Factory equipped with the two-speed transmission and optional magneto ignition
1909 Indian 5hp Twin
Engine no. 20A825
As Indian approached its tenth birthday, the design of Oscar Hedstrom's original single-cylinder motorcycle had begun to mature. Like the vast majority of its contemporaries, the early Indian owed much to traditional bicycle design, which was hardly surprising as Hedstrom and his partner Oliver Hendee had started out in the cycle business. Other manufacturers, most notably arch rivals Harley-Davidson, had started with a clean sheet of paper, adopting what was generally known as the 'loop' frame that wrapped around the engine. Indian went down this road for 1909, abandoning the old 'diamond' frame. The engine continued to have a rearward sloping cylinder, though this was no longer part of the frame.
By this time the Indian 'F-head' single was available in three different capacities: 19.3ci (2¾hp), 26.96ci (3½hp) and 30.5ci (4hp), though only the smallest and largest of the trio were still on offer in 1910. Chain drive, an advanced feature in motorcycling's early pioneering days, had been used by Indian right from the start but the company felt compelled to offer belt-driven models as well to satisfy dealer demand. They were soon dropped.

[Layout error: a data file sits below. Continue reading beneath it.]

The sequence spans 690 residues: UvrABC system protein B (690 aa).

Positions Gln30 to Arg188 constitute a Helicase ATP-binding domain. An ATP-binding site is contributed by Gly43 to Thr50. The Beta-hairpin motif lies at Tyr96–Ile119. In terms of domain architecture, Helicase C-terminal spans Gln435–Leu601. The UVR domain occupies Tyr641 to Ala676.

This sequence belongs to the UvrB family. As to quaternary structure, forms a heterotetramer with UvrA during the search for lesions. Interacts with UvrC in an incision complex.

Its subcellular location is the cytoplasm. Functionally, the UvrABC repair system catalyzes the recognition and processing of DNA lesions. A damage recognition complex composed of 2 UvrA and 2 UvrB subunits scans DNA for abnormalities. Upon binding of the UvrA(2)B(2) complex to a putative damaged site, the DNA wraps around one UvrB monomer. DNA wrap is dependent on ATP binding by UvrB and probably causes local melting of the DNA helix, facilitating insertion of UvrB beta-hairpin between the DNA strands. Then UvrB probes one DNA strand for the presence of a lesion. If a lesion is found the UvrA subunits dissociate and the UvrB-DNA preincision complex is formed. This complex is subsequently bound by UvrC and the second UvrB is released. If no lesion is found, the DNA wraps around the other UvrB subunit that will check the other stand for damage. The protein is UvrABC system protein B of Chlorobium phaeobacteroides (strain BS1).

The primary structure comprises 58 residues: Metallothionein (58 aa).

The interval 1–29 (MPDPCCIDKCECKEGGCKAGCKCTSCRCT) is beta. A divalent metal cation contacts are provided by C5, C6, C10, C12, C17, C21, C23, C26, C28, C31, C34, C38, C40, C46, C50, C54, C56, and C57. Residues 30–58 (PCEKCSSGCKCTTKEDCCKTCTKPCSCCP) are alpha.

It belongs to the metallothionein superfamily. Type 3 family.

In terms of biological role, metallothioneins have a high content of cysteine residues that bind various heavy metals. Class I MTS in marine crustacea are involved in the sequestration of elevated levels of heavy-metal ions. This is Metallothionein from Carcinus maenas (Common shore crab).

The Indian single proved immensely successful and provided the basis for the first of the powerful, large-capacity v-twins for which the marque is best remembered. Indian's first, 38.61ci (633cc) v-twin appeared in 1907 with an engine clearly derived from that of the single, though mechanical inlet valves - introduced for 1908 - were an early improvement. The twin's rear cylinder continued to form part of the frame until 1909 when the Harley-style loop frame was adopted. This new frame with its altered steering geometry had been developed in Jake De Rosier's racers, endowing the twin with much improved handling at high speed. The Springfield Company's first production (as opposed to racing) 'Big Twin' debuted that same year, displacing 60.32ci (988cc). The arrival of the larger and more powerful Big Twin meant that the smaller version's days were numbered and the model was last cataloged for the 1911 season.
This rare early Indian twin has the two-speed transmission and optional magneto ignition. Restored at the factory during the early 1930s, it was displayed at the Franklin Institute from 1935 onwards. Around 10 years ago the machine went to the AMA Hall of Fame Museum for the 100th Anniversary of Indian, remaining there for 12 months before returning to the family's own private museum. Sold on bill of sale.